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Mass Media/Books

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Illustration of books

Categorizing Books[edit | edit source]

Books are typically broadly categorized using a genre and a demographic.

Genre[edit | edit source]

Broadly book genres are divided between fiction (Imagined stories) and non-fiction (Covering the real world).

Non-Fiction[edit | edit source]

Popular non-fiction includes cookbooks, diet, self-help, and how-to books.

It is important to note that just because a book is categorized as non-fiction does not guarantee factual accuracy, particularly when dealing with narrative sub-genres such as autobiographies.

Fiction[edit | edit source]

Popular fiction includes fantasy, romance, westerns, and science-fiction.

Demographic[edit | edit source]

Broadly book demographics are split between books for adults and books for children. Further age based demographics for books can be found in books for the elderly, young adults, teenagers, and the very young. Demographics can also be expressed in other ways, with some books being specifically targeted at a specific gender, race, or other identity.

Book Formats[edit | edit source]

Physical Properties[edit | edit source]

Many books are printed in hardcover first and paperback later. Hardcover books are typically more durable, and are seen by some as more prestigious. Paperbacks are cheaper, and are more portable due to their smaller size. The paper used, cover material, and binding of a book are other indications of quality.

Special Properties[edit | edit source]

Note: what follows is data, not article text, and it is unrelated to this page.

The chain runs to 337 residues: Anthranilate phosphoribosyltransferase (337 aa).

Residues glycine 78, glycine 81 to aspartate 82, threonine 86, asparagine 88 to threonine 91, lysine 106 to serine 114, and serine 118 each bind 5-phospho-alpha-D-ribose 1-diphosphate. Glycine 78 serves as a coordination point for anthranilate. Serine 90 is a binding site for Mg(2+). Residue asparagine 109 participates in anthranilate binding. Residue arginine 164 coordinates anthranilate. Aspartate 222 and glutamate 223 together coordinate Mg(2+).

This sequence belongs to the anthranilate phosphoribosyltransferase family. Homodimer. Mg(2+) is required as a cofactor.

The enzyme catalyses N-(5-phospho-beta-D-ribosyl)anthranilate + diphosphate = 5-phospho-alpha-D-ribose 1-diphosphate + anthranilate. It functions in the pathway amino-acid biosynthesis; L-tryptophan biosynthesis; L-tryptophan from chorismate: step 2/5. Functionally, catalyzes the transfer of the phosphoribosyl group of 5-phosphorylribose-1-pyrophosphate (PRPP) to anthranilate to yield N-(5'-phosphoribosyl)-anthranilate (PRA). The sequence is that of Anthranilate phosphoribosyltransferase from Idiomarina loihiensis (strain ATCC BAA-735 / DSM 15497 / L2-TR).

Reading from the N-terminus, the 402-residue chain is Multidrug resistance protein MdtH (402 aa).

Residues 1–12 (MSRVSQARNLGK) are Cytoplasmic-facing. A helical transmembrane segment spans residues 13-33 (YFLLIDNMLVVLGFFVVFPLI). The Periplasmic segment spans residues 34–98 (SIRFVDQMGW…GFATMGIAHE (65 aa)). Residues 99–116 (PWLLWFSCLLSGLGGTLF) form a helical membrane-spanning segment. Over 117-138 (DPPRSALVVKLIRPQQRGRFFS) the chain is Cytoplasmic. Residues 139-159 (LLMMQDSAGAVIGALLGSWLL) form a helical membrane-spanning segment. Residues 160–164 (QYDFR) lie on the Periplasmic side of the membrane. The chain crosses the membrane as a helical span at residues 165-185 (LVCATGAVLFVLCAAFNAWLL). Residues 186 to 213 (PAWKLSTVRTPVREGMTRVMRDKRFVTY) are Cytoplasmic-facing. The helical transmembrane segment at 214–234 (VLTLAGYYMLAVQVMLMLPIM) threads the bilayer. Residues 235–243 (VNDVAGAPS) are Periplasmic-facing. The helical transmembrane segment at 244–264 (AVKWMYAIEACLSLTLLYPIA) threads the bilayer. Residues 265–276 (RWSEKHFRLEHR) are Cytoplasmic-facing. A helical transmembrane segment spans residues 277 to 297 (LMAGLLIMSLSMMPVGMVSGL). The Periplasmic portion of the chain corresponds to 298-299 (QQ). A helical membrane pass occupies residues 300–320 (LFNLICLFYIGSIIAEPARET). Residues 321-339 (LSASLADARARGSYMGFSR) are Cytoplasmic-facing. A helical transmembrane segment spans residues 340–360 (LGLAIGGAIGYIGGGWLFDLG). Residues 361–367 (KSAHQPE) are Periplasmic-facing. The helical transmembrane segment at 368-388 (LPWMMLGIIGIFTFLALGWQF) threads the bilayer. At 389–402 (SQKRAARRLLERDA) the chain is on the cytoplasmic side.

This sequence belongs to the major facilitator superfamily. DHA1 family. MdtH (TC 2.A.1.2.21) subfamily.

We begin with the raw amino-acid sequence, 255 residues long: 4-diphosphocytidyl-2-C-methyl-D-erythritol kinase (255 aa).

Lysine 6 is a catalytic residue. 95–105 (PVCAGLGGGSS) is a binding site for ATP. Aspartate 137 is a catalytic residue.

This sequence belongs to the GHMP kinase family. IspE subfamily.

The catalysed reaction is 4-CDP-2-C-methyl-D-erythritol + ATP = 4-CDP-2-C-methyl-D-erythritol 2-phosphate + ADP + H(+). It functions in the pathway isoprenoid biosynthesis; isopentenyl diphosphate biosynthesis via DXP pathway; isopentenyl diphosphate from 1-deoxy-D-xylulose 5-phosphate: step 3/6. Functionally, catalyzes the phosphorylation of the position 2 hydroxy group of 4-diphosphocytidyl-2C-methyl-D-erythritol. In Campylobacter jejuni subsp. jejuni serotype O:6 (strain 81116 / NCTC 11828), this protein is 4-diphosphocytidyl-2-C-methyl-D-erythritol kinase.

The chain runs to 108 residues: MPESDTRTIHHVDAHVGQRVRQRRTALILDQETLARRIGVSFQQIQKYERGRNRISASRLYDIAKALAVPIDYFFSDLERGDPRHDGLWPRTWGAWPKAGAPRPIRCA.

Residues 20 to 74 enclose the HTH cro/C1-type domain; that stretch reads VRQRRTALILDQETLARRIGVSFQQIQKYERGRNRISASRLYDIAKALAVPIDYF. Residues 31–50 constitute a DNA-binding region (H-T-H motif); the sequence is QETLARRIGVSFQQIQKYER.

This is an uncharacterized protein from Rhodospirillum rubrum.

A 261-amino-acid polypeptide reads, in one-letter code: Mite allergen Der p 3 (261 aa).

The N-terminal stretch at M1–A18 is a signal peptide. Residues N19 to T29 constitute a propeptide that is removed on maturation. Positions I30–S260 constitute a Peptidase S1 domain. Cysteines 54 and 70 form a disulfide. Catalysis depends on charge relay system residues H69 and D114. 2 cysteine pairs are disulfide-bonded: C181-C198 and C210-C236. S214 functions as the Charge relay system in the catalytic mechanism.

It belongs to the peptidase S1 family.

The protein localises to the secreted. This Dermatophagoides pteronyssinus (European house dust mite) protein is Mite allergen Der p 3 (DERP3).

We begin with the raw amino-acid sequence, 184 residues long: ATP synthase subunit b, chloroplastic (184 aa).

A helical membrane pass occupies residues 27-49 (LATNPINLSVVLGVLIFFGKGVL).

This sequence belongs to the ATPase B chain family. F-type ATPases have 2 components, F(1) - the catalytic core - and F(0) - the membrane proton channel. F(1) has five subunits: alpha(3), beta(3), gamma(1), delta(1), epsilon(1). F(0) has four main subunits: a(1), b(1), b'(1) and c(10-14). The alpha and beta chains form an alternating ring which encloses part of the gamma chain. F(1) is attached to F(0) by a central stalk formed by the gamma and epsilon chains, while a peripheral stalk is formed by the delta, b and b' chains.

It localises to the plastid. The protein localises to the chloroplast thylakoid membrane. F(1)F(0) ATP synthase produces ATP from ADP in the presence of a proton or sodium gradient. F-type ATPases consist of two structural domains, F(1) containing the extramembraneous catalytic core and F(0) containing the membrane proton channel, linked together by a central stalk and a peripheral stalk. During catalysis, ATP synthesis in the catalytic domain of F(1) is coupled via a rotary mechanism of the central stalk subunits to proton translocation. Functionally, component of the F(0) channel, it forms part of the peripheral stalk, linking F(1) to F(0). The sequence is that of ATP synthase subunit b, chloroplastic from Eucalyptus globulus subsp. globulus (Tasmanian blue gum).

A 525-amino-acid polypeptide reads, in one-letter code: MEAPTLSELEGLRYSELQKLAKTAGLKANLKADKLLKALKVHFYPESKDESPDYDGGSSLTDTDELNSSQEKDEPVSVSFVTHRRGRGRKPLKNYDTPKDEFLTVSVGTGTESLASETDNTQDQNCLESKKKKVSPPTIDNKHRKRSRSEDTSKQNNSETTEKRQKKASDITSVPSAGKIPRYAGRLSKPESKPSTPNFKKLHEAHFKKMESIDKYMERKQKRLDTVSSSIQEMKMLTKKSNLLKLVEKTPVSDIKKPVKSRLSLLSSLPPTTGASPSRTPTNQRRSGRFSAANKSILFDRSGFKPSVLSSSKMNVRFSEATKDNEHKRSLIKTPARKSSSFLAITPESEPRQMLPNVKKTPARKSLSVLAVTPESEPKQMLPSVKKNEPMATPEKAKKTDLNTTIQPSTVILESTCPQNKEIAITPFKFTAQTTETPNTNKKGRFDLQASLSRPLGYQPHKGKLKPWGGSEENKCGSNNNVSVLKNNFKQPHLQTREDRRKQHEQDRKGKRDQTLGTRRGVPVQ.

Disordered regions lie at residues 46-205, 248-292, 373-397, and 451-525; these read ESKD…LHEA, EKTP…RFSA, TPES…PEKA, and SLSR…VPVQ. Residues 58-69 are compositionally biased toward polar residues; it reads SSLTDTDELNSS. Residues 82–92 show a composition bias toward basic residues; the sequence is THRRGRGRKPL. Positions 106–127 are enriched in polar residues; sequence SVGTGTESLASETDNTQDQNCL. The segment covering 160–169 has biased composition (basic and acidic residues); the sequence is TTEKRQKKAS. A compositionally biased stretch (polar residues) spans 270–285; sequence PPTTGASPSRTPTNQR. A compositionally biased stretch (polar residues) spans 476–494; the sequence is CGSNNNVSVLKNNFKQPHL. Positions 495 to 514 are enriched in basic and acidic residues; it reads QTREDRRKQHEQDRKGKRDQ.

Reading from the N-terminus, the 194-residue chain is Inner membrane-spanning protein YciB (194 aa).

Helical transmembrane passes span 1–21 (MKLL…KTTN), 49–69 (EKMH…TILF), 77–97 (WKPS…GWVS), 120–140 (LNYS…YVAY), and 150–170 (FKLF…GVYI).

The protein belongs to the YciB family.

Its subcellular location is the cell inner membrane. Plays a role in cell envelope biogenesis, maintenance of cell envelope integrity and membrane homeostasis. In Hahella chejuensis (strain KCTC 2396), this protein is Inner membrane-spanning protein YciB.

Books sometimes use special formats, such as large format books or books with braille text for those with reduced vision.

Books often come in multiple editions. The first edition is often most valued by collectors, however later editions are often more useful to readers as these typically feature corrections, additions, and other small improvements.

A signature or handwritten note on the book by the author may or may not increase the value of a book, but it rarely hurts it. Signatures by famous authors, especially those who have been deceased for some time or rarely signed their books, almost always increase the value of the book.

Audiobooks[edit | edit source]

The Wonderful Wizard of Oz as an audiobook (Part 1 of 2).

Some books are available as audiobooks - where the contents of the book are audio recorded as spoken word. These books are commonly available as a digital download or on optical disk, though some other formats also exist. These books are commonly used by the literate as a way to read books when it would be undesirable or impossible to read a traditional book. Thus audiobooks are commonly used while working, exercising, on commutes, or other similar scenarios. Audiobooks also possess the obvious quality of being far more accessible to the blind and visually impaired then traditional books. Audiobooks may also be helpful for the illiterate.

Audiobooks sometimes add additional flair to make them more appealing, such as sound effects, music, multiple readers for different characters, or special readers such as readings by celebrities or by the author.

E-books[edit | edit source]

The Wonderful Wizard of Oz as an e-book. (Click or tap to read)

A number of books are distributed electronically, as e-books. Consumers who opt for e-books may find both advantages and disadvantages over traditional books. While cost savings in production and distribution are often not passed to the consumer, e-books are often slightly cheaper then their physical counterparts, and some e-books are distributed for free (Either gratis or libre). While early e-books were sometimes shipped on dedicated computer storage devices, modern e-books are often simply downloaded, with readers being able to easily house whole libraries and bookstores in their pocket or at home.

Book Paraphernalia[edit | edit source]

A number of items are commonly used alongside books, including bookmarks, reading glasses, and book lights. There are even books meant to accompany other books, such as study guides for specific pieces of literature.

Readers[edit | edit source]

Communication theorists consider book readers to be "opinion makers."